Craig Bakay | May 16, 2018
It’s probably safe to say the proposed plan of condominium for Johnston Point has been controversial in many aspects, but there really isn’t much South Frontenac can control until contracts are signed, Township lawyer Tony Fleming told Council at its regular meeting Tuesday night in Sydenham.
Fleming said that until a draft plan of condominium is signed (ie, a legal contract), the Township has no authority to enforce conditions. Once said draft plan is signed, the Township can then assure that conditions set out in the plan are fulfilled to its satisfaction before sending its comments to the County, who then assumes responsibility for approving the final plan.
“So, in terms of enforcement, we’re in some kind of legal limbo,” said Coun. Alan Revill.
“The Township has no authority to enter onto the property or the ability to enforce conditions that will ultimately be included in the condominium agreement or the site plan agreement right now,” Fleming said. “The developer must still comply with Species at Risk legislation, for example, and if any act on site affects habitat for such species, the MNRF has enforcement duties (but) we are not aware of any activity that has been alleged to breach this legislation.”
Fleming said they are aware that residents have expressed concerns that within 30 metres of the water branches may have been trimmed and dead wood or other debris may have been removed. There are provisions in the draft plan agreement to address those concerns but until the agreement is signed, there is no mechanism to enforce them.
Council passed a resolution directing staff to return with a draft plan of condominium for passage at the June 5 meeting.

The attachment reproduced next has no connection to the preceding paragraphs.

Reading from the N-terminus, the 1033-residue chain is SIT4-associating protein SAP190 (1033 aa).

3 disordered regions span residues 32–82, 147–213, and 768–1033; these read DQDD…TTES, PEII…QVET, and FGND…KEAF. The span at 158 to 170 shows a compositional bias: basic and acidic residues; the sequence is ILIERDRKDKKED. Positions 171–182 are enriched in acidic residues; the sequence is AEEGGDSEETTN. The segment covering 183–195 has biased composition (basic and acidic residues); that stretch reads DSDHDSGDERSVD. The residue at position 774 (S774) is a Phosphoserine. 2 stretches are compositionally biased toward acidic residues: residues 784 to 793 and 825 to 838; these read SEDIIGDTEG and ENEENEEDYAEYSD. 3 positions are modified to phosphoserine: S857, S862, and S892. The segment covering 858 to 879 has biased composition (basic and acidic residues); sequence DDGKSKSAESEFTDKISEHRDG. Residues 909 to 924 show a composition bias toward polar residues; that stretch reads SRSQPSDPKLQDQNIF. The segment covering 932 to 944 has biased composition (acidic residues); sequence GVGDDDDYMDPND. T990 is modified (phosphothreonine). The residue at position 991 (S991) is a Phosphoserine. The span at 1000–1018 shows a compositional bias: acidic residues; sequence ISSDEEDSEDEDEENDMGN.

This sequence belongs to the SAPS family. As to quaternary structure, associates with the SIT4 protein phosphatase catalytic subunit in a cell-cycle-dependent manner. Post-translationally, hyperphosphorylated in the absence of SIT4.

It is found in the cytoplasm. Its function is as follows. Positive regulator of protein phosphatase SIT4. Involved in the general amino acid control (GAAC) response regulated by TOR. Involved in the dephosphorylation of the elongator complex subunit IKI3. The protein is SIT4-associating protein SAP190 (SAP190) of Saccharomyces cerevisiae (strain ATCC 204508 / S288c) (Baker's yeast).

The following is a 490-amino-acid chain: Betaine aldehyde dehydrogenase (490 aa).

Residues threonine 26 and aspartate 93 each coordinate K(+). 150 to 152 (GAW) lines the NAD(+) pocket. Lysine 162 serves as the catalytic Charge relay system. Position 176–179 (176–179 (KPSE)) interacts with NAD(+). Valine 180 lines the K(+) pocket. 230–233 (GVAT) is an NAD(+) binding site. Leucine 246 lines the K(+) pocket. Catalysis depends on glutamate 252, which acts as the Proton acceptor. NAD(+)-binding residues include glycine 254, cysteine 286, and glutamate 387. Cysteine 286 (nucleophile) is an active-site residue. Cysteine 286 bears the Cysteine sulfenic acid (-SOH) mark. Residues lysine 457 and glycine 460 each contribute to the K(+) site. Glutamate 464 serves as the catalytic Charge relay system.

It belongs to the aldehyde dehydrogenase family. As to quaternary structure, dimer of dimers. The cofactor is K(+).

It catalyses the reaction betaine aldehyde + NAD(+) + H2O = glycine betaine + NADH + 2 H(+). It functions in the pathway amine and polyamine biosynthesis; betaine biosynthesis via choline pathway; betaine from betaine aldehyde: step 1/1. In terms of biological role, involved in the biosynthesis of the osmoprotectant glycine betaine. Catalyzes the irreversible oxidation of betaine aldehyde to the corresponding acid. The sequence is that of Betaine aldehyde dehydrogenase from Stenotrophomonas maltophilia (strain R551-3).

The fate of Fermoy Hall is still up in the air. Council seemed in agreement that it is a building of historical significance but what to do with the $76,906 set aside for renovations and/or restoration is still in question.
Councillor Ross Sutherland suggested the hall could be part of a larger initiative of economic development involving bus trips from Kingston.
“There are people coming through Kingston that have never seen a beaver dam or a school built in the 1800s,” he said.
Council agreed that restoration would be preferable to renovations and instructed staff to take a small portion of the funds to get some advice as to how much restoration would cost.
“If you really want to take a bus ride past Fermoy Hall, be at my place at 6 a.m.,” joked Mayor Ron Vandewal. “I’m by there five days a week (in his capacity as school bus driver).”
Public Works Manager Mark Segsworth did a mea culpa on the Bedford Road work in Sydenham.
“I want you to know that we’ve made a mistake and I’m not looking anywhere but in the mirror,” he said.
The problem, he said is that you have a sidewalk, a trail and a roadway coming together and accommodating the needs of each has proven difficult, especially considering the area is very busy do to the grocery and hardware stores.
“What looks good on paper doesn’t always work out so well in real life,” he said.
Segsworth said that they do think they have a workable plan now but warned Council that the project will be over budget.
He said it was unlikely the project will be finished by this weekend but expected things should be done by the middle of next week.